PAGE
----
In regard to "an honest livelihood." Well, an honest livelihood probably would have involved doing better research on a slummy, run-down 11-unit apartment building before going out and buying the damn thing and then--after plopping down earnest money--finding out it needs a variance which the neighborhood is not willing to support, for very good reasons.

I'm just saying. Sometimes the timing of a post as well as its content gives me a clue about where the post came from.

Dyna said...

Sorry, I didn't know the vote on the variance was coming up or I would have attended. Was it a close vote or a landslide?

In answer to anonymous, most of the buildings going down in Hawthorne have zilch historical value or are too far gone to save. None the less, it would be a good idea for Hawthorne to have a historic preservation committee.

Kevin said...

In response to Anony. 12:00

The last time I saw stats, the vast, vast, VAST majority of foreclosed properties in Hawthorne are INVESTMENT properties, not owner occupied properties. Your post implies we have all sat on our hands as legions of god-fearing, pillars of our community have been forced from their homes by our inaction.

The only owner occupied property I know of, in my immediate area that went into foreclosure was the home of the worst drug family any of us can remember. We dealt with their crap, their drugs, their bullets for almost 15 years before they finally got booted by the bank.

To summarize: There is another side to the foreclosure mess and it is rather positive.

Anonymous said...

I am confusing - Does Kenya actually think that the City is tearing down houses just because they are infested? Wow, she does not have a clue - even Natalie knows better.

It is so painful to watch Kenya speak - her good points (few and far between) are lost in her ingnorance. She may be intelligent, but it is lost in her inability to articulate (let alone write). She should go get an education - then try to run for office - she ran too soon.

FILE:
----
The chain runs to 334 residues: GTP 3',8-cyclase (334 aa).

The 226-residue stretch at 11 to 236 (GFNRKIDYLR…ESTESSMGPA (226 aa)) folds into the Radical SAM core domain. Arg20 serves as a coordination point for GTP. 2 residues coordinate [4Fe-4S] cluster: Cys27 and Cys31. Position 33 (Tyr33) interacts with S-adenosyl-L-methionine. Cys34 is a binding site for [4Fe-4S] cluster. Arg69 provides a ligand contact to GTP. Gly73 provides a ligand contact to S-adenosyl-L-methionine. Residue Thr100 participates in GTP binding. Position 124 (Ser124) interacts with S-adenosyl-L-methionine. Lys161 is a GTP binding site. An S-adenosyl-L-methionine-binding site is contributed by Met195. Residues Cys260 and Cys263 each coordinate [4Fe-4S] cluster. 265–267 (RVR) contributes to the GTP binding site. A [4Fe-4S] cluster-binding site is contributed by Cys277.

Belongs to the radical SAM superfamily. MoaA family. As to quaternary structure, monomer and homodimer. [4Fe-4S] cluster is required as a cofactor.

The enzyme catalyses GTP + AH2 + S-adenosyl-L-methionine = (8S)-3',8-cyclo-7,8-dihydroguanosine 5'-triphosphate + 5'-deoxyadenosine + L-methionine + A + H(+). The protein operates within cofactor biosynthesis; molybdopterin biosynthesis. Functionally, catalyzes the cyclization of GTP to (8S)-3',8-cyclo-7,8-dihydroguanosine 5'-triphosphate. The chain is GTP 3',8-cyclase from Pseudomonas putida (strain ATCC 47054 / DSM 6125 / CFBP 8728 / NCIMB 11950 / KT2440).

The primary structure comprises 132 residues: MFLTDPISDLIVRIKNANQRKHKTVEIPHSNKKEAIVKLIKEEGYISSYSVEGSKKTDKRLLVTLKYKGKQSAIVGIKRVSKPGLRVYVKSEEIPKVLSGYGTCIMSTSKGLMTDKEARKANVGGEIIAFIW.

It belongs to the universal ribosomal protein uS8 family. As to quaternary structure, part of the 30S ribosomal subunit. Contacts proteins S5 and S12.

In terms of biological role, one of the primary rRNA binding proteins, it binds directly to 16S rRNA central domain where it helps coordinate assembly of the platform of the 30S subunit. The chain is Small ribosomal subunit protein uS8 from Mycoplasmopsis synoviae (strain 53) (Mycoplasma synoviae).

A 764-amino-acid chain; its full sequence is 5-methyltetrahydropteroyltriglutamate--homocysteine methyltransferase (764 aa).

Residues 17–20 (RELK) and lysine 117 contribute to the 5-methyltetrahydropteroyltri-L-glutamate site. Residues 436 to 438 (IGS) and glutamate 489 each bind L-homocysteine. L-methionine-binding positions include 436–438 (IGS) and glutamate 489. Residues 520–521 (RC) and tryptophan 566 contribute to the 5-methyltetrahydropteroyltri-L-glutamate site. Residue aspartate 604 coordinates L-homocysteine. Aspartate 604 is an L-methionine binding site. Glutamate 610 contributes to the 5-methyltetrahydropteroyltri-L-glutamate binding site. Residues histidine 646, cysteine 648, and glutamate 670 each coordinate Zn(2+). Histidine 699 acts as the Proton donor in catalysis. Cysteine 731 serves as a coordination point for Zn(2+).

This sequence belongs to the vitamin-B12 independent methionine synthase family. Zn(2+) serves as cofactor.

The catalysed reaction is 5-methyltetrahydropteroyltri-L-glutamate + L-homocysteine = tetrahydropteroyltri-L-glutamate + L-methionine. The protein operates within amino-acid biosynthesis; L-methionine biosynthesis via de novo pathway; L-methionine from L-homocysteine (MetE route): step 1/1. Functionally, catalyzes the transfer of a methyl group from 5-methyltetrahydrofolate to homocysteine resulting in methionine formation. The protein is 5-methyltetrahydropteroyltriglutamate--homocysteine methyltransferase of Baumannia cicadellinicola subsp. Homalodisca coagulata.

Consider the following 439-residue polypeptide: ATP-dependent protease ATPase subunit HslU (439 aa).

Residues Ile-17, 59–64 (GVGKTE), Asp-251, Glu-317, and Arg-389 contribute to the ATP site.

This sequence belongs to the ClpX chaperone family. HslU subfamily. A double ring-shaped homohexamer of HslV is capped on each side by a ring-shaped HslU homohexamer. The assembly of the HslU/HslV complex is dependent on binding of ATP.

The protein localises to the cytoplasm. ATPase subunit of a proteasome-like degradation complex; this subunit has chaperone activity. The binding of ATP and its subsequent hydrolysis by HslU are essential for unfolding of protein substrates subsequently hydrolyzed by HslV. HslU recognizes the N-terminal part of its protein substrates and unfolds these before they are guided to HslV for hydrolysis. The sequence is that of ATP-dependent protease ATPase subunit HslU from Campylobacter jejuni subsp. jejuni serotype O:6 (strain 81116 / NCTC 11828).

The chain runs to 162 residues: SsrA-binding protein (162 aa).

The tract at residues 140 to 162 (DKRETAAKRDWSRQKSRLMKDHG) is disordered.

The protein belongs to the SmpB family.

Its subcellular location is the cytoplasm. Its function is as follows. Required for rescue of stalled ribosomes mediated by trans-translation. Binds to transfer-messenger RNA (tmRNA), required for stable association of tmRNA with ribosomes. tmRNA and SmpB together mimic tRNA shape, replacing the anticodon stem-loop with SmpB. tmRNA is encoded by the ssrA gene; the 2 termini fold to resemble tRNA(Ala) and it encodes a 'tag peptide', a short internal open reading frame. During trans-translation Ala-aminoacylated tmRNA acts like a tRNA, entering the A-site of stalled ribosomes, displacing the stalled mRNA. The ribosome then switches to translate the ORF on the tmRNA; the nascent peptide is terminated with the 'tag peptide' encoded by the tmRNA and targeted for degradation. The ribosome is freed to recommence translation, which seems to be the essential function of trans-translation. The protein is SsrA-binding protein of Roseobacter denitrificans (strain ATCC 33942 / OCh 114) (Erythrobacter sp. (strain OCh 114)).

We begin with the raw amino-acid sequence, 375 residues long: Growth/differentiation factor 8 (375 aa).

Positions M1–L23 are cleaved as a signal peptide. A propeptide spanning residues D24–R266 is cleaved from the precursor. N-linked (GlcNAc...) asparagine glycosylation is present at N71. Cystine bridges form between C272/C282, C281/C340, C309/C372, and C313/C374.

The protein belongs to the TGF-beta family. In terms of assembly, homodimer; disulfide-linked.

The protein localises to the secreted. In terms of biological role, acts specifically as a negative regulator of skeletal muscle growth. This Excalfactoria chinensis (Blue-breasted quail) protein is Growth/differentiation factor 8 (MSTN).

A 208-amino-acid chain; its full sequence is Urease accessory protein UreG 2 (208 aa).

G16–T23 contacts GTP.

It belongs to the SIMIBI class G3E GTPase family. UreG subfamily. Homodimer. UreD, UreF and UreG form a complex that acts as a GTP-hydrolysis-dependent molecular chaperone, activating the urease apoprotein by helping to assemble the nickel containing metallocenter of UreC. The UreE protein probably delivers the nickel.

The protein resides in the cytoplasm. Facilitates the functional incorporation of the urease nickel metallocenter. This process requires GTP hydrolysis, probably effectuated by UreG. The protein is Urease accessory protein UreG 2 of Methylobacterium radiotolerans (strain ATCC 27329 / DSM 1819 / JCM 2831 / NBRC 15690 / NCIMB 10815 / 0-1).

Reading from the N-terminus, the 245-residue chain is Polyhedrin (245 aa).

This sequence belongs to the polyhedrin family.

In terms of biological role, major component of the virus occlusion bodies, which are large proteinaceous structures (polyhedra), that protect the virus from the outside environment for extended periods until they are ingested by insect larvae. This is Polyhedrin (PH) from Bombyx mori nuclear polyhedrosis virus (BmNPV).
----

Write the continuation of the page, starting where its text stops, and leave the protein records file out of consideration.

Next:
Anonymous said...

I am really not sure if the first person who commented on this post has actually spent any time looking at these properties being demolished. By time these properties come down, they are generally in a hopeless condition. If they are not hopeless they would require far more money than any one or any bank would spend on fixing them up.

In terms of this Historical Preservation Committee this person is talking about. The city already has this in place. They have people going out to all of these properties and making an assessment about what should be saved and what shouldn't be saved.

The city makes the initial determination on whether the property should come down, we as neighborhood residents, can only have so much say. The city can listen to us or not.

It is my humble opinion that many of these properties were once gems, but they have long past that time. I am not saying all of them should come down, but it just makes more sense to start fresh.

Anonymous said...

John, the comments of 'anon 12:00 am' seemed to address how, in your own words, "the Hawthorne Neighborhood Council doesn't welcome any high-drama radical housing takeover in our neighborhood." You say you do not want the help, but do not say why.

What does this have to do with any specific building?

Low End Leroy said...

Not sure where these folks have been.
The idea of creating a protest group, now, strikes me as a feeble attempt to generate some type of enthusiasm to bolster their weak and small minded political campaigns. Aren't they about three years too late?

Here is how it works in my neighborhood:

From Best to Worst:

1. Owner occupied home with an owner that is engaged in the community and cares about their property and its surroundings (regardless of skin color);

2. Renter occupied home with an owner and renter who are engaged in the community and care about the property and its surroundings (regardless of skin color);